This article reproduced with permission from Brett Steenbarger
Numerous books have been written on the topic of trading success. Nevertheless, it is unclear how expert traders obtain their expertise. Several explanatory models are implicit in market writings:
• The psychological model – What makes great traders, this model asserts, is self-mastery. Great traders don’t necessarily possess better trading methods or secrets, but apply common wisdom more consistently, with less emotional interference, and therefore with better risk management. Developing trading expertise is a function of developing oneself in this model.
• The scientific model – What makes great traders according to this model is superior research. Markets exhibit cause-effect relationships, and these relationships shift over time. The role of research is to uncover these patterns and capitalize upon them. Such a model is, in a sense, the opposite of the psychological model. It hypothesizes that, once you discover inefficiencies in the marketplace, these can be incorporated into mechanical systems that eliminate any troublesome human elements from trading.
• The hidden pattern model – Success in the marketplace, this model emphasizes, is a function of understanding. Patterns exist in the marketplace that do not shift over time, but also that are not necessarily observable on the surface. The role of the great trader is to successfully decipher and apply these universal patterns. This is not so much a function of research as experience; such approaches to trading as charting, Elliott Wave, and Market Profile are not systematic approaches to trading, but instead rely on the trader’s interpretive skill.
• The performance model – Trading is viewed as a performance activity, like athletics, in this model. Successful trading can be broken down into component skills and aptitudes that can be honed through intensive exposure and practice. Expertise is less a function of explicit research or pattern-based interpretation as rapid execution of perceptual and motor skills.
No doubt each of these models possesses elements of the truth, and it is quite possible that all of these models represent a portion of what it means to be a great trader, not unlike the descriptions of the elephant offered by the proverbial blind men. Models one and four emphasize qualities of the trader; models two and three stress the underlying qualities of the marketplace.
In a sense, these models are like lenses that traders wear, shaping how they view the world and prioritizing what they work on. They reflect deep belief structures about the nature of the world: whether reality is fixed (capable of being captured by universal patterns) or changing (capable of being captured through ongoing research); whether knowledge is explicit (obtained through psychological reflection) or implicit (reflected in performance).
Because these models of market success are drawn from our fundamental views of the world, I suspect that they are far less amenable to modification than is commonly appreciated. A researcher will be turned off by Elliott Wave theory not because of objective evidence (which the researcher finds lacking and the Elliotician sees aplenty), but because the very notion of fixed, unchanging Platonian realities does not mesh with a perspective that emphasizes dynamic interrelationships. To a trader who views trading expertise in performance terms, the idea that success is a function of mindset simply does not register: Can one become a good surgeon through self-development? And yet can one perform without the right internal harmony (as the recent experience of the Los Angeles Lakers demonstrated)?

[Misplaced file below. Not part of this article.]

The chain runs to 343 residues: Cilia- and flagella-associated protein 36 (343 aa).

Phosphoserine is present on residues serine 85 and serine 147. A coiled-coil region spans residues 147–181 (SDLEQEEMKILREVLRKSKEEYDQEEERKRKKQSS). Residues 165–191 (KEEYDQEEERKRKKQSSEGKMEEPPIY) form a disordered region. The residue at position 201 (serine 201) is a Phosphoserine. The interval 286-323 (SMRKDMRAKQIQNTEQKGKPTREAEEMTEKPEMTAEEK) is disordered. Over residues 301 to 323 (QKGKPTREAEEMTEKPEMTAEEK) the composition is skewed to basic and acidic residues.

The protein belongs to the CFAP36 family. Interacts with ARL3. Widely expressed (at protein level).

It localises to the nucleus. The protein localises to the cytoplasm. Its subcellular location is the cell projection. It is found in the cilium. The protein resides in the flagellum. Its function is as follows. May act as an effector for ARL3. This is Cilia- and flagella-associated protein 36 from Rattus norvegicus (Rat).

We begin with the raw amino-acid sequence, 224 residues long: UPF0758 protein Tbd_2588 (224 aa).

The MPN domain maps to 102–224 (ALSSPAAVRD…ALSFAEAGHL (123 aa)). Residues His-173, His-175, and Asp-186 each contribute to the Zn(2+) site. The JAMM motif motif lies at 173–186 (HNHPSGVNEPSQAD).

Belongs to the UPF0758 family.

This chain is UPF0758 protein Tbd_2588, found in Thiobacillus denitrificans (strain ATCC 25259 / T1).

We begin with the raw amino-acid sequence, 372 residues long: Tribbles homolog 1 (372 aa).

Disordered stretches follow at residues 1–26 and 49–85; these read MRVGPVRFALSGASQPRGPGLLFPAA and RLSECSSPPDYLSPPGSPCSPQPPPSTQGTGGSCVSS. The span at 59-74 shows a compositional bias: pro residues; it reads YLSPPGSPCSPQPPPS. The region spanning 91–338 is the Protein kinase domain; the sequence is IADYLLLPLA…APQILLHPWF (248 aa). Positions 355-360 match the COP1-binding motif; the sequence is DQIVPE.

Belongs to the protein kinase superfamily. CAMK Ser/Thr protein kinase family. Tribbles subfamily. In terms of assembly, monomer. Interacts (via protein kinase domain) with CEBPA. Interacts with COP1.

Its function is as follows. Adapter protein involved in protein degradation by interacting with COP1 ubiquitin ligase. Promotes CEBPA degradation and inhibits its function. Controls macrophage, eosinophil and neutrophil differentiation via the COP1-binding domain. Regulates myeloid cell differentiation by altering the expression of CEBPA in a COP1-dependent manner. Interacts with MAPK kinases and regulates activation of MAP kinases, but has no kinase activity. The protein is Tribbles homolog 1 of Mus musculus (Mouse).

Perhaps the successful trader differs from the unsuccessful one, not because of the superiority of one model over another, but because he or she has found a model for professional development that fits with his or her basic personality, outlook, and experience sets. The unsuccessful trader may lack a coherent model altogether-impulsively shifting from working on self to working on market, working on research to working on discretionary interpretation. Or unsuccessful traders may pursue models that utterly conflict with their fundamental personalities traits and life experiences, as in the case of intuitive individuals who attempt to force their trading into mechanical schemes.
In that sense, the models are like religions: There may be multiple paths toward spiritual growth, but it is necessary to find a path that speaks to you. One cannot be a devout Christian one day, a disciplined Zen practitioner the next, and still later an Orthodox Jew. By asking fundamental questions-Where is opportunity in the marketplace? What competencies do I need to capitalize on this opportunity?-you can begin to grind your own lenses and formulate a plan for furthering your success.
Brett N. Steenbarger, Ph.D. is Associate Professor of Psychiatry and Behavioral Sciences at SUNY Upstate Medical University in Syracuse, NY. He is also an active trader and writes occasional feature articles on market psychology for MSN’s Money site ( www.moneycentral.com ). The author of The Psychology of Trading (Wiley; January, 2003), Dr. Steenbarger has published over 50 peer-reviewed articles and book chapters on short-term approaches to behavioral change. His new, co-edited book The Art and Science of Brief Therapy (American Psychiatric Press) is due for publication during the first half of 2004. Many of Dr. Steenbarger’s articles and trading strategies are archived on his website, www.brettsteenbarger.com.